Friday, July 20, 2012

60 Steps Revisited: Step 26 - Take Account of Long Term Change

Back in 2009, I did a series of posts covering the excellent book Crime Analysis For Problem Solvers. The book is published by the US DOJ's Problem Oriented Policing Center (POP Center). Because of the value I think this book has for crime analysts, and policing in general, I am going to re-post this series on here on the blog.

 This post in Crime Analysis For Problem Solvers is going to cover Step 26 - Take Account of Long Term Change. Law enforcement practice has come a long way. Agencies now regularly use sophisticated analysis tools to uncover trends and identify problems. Charts and graphs that were once only regularly found in the corporate world are now making regular appearances at police department staff meetings. It's also not uncommon to see crime analyst job postings that require college or even graduate level education in statistics. All this is because departments are applying business intelligence techniques to their workflow.


Time series analysis is measuring the number of crimes or other events over time. This step in Crime Analysis For Problem Solvers discusses three important ideas in time series analysis. They are:
  • Overall trend
  • Temporal cycles
  • Random fluctuations
All three of these concepts are important to understand when graphing crimes or events over time. If your graph of events over time exhibits change, you should attempt to identify the reason for these changes in order to better understand what is occurring. 

Overall Trend
This is the one your Chief will likely lose sleep over. Did your crimes increase or decrease this year? Overall trend, the authors state: "shows whether the problem is getting worse, better, or staying the same over a long period."

Temporal Cycles
Temporal cycles are those changes that occur regularly due to the rhythms found in normal life. A daily cycle might be the increase in traffic accident calls each workday around the morning and evening commutes. A weekly one may be an increase in DWI arrests on weekends. At my agency we have a yearly decrease in calls for service around January and February when the weather is the coldest.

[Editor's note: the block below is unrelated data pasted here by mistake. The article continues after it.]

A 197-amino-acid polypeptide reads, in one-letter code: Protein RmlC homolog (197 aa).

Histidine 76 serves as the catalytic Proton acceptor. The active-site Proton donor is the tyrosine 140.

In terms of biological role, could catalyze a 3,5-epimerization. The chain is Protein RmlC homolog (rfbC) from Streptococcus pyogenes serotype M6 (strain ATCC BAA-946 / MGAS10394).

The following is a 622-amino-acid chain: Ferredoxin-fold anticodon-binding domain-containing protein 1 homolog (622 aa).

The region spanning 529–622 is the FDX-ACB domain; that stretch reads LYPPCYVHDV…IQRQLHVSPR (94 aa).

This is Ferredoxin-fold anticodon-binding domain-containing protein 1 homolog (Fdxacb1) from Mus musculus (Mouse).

Random Fluctuations
These are the hardest to explain. They may be caused by a one or two day increase in crimes committed by a lone offender or just minor changes in the "noise floor" of crimes. The authors describe the cause as "a large number of minor influences". 

The authors state the importance of understanding and using time series analysis comes from using it as a gauge of the effectiveness of your response to problematic crime.
Time series analysis is a powerful tool for evaluating the effectiveness of a response. The basic principle is to obtain a good idea of a problem's natural trends, cycles, and variation before the response is implemented, using the techniques just discussed. This tells you what you can expect from the problem in the future, if you did nothing about the problem. This provides a basis for examining time frames after the response. Changes in the trend, cycles, or even the random fluctuation suggest the response had an impact. The longer the time frames before and after, the greater the confidence you can have in your conclusions.
Next time we'll look at Step 27 - Know How To Use Rates and Denominators.

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